In this paper, finite-time consensus of a group of nonlinear multi-agent systems in the presence of communication time delays is considered. The required criteria to guarantee the delay- independent/dependent consensus are derived. The communication delays are not assumed time invariant, uniform, symmetric or even known. The only requirement is that all delays satisfy a known upper bound. The proposed strategy is appropriate for cases where an agent has a partial access to its neighbor agents signals with no need to estimate the unknown states. In the line of showing the consensus, the finite-time version of Lyapunov-Razumikhin theorem is utilized. The strategy applies to a large class of nonlinear systems. For verification of the proposed approach, simulation results on a group of mobile robot manipulators as the agents of the system are presented.

Multi-agent systems, Finite-time consensus, Communication delay, Lyapunov-Razumikhin theorem, Delay-dependent consensus

In the past few decades, distributed cooperative control of multi-agent systems has been extensively studied [1]. In these systems, the main objective is designing local controllers for each agent to achieve an appropriate group behavior. Among different types of group coordination such as formation, flocking, coverage, rendezvous, etc, consensus over multi-agent systems has a wide variety of applications. Moreover, a consensus scheme is often applied to other types of multi-agent system coordination. Consensus control aims to achieve an agreement among agents' states, by designing controllers using the states or outputs of their neighbors.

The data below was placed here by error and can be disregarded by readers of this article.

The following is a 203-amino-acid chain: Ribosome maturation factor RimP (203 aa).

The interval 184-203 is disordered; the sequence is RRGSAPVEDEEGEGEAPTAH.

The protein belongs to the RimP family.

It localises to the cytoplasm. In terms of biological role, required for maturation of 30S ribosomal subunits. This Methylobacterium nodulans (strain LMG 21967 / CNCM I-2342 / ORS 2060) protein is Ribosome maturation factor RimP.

There are two significant challenges associated with the performance of multi-agent systems that are mainly inevitable; The presence of time-delay in the communication between agents, and the rate of consensus achievement.

Classical stability analysis approaches consider the steady-state performance of the systems and study their stability during an infinite time interval; In which convergence of the system trajectories to the equilibrium is guaranteed. However, in many practical systems such as communication networks, robotic control systems, etc, the transient performance of the system is of great importance. We seek control objectives in a finite-time interval, which is faster and more precise compared to stability in the traditional sense of Lyapunov. Consider a cooperative robotic system that fulfills several tasks ranging from approaching and grasping a given object to some more complicated and precise tasks like minimally invasive robotic surgeries. In these applications, reaching the goal in a finite-time is indispensable. Important criteria in such task performance are the convergence rate and ultimate bound of the consensus error. The strategy which brings up finite settling, error vanishing time can be beneficial; since it guarantees that the task is performed exactly as commanded. The finite-time stabilization concept originates from optimal control problems that pertain to the dynamical systems whose operation time is limited to a fixed finite-time interval [2]. Some more recent work in this field include [3-6].